Effective Field Theories (EFTs) are powerful tools widely used in modern theoretical physics and they enable in nuclear physics the consistent construction of nuclear forces systematically connected to Quantum Chromodynamics (QCD). The central idea of an EFT is to reduce the microscopic details of a given physical system to its essential content, tailoring the mathematical formalism to the level of detail one aims to describe. This can be understood as choosing an appropriate “theoretical resolution.” Much like screens watched from a distance can have larger pixels than a smartphone to ensure the same visual impression for the viewer, the approach is very economic and elegant.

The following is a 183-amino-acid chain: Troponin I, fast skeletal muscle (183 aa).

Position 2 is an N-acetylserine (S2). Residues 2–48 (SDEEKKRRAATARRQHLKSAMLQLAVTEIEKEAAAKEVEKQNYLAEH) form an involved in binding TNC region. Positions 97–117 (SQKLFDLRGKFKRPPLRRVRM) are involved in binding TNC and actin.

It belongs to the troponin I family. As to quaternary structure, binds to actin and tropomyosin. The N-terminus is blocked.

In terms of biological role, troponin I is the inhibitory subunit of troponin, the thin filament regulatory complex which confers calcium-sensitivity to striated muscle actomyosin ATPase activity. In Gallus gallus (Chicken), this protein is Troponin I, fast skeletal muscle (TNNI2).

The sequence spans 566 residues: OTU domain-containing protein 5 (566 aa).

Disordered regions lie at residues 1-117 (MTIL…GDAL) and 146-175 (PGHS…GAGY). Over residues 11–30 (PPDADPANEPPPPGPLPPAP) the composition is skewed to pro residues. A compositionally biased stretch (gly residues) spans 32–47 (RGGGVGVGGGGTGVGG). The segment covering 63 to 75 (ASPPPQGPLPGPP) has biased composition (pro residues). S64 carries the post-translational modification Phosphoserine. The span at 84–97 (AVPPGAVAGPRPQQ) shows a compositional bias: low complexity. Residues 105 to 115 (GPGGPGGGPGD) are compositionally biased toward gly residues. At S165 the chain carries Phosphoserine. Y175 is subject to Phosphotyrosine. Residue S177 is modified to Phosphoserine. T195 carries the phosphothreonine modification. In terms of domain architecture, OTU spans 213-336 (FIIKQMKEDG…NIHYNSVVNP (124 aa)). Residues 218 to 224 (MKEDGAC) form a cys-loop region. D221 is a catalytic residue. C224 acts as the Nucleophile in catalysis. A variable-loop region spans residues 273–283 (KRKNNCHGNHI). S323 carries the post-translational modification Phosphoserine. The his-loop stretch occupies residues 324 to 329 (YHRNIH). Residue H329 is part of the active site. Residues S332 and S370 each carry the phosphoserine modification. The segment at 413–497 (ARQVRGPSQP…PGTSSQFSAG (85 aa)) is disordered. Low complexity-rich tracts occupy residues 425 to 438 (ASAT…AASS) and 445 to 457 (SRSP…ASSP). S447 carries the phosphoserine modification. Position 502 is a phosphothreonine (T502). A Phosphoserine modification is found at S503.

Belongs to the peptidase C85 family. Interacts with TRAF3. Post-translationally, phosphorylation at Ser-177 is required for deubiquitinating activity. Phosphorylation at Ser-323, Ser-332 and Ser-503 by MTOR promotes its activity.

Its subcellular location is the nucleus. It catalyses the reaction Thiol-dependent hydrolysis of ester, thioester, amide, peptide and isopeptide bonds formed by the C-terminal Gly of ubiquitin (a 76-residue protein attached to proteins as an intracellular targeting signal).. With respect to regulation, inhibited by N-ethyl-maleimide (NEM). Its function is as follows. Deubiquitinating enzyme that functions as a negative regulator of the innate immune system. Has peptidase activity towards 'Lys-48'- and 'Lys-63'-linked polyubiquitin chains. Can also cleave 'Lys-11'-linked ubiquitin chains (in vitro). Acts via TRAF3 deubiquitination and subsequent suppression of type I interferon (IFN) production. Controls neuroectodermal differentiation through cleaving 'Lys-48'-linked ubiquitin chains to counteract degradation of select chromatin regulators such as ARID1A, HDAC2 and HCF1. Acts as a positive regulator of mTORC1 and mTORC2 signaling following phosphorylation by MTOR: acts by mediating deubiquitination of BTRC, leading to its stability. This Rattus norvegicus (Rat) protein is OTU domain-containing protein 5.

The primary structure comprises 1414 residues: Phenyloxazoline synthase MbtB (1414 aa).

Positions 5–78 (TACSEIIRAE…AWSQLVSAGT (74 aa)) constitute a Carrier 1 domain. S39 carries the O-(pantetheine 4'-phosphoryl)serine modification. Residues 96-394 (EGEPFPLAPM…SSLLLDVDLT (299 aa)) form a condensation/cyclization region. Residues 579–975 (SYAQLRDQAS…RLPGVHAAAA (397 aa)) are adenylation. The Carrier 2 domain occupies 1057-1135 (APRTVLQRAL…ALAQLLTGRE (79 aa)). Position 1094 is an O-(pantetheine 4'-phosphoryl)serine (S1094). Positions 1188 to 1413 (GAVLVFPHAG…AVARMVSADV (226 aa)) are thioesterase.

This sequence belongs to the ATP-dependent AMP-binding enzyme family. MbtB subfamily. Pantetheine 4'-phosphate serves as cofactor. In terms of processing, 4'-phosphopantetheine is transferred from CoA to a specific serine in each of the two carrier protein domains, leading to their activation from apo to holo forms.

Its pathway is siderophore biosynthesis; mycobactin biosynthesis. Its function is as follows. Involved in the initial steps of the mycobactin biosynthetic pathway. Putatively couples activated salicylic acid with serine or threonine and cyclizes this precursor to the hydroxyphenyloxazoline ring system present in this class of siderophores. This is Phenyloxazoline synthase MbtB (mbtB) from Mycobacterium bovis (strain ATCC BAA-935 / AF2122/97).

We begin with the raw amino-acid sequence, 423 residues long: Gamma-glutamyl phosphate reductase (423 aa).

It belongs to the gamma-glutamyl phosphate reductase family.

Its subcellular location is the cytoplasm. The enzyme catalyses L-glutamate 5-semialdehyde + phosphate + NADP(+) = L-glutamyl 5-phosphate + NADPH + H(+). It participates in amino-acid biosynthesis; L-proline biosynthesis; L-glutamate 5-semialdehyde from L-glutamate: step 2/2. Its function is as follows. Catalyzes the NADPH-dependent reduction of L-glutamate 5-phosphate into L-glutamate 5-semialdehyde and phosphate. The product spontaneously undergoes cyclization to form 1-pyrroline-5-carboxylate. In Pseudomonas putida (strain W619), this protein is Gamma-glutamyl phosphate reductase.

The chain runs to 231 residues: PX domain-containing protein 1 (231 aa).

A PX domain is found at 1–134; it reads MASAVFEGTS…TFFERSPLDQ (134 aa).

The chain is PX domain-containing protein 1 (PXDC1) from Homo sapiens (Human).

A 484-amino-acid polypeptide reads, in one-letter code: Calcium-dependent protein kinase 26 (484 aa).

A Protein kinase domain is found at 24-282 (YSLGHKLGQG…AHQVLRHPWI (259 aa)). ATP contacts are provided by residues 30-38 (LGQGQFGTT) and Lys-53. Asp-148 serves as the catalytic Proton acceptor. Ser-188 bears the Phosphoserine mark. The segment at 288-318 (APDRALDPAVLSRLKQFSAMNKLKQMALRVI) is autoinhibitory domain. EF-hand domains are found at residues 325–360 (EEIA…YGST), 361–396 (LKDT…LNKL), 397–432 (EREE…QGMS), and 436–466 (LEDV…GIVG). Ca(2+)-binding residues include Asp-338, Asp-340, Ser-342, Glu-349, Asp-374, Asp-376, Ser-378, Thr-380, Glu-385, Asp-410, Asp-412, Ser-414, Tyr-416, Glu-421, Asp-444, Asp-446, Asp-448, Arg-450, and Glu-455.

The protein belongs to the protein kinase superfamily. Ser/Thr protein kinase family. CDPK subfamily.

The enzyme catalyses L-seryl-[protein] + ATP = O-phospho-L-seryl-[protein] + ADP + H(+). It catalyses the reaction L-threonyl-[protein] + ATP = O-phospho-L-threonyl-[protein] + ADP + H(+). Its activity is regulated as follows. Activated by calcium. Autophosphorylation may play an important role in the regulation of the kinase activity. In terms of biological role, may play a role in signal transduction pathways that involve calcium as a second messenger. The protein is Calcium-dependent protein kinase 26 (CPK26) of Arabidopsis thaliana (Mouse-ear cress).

In nuclear physics EFTs tame the immense complexity of QCD at low energies by describing nuclei in terms of hadrons (or even collective degrees of freedom) rather than in terms of quarks and gluons. The figure illustrates this for the tower of nuclear EFTs that involve nucleons, pions, and clusters of nucleons as degrees of freedom. It starts from Chiral EFT with presumably largest range of applicability, moving to Pionless EFT most suited to the low-energy regime where it is not important to explicitly resolve pion exchange, and further to Halo/Cluster EFT, which describes systems where even the substructure of a "core" to which valence nucleons are loosely bound need not be resolved explicitly.
My work addresses open questions in the construction and application of these theories as well as their connections.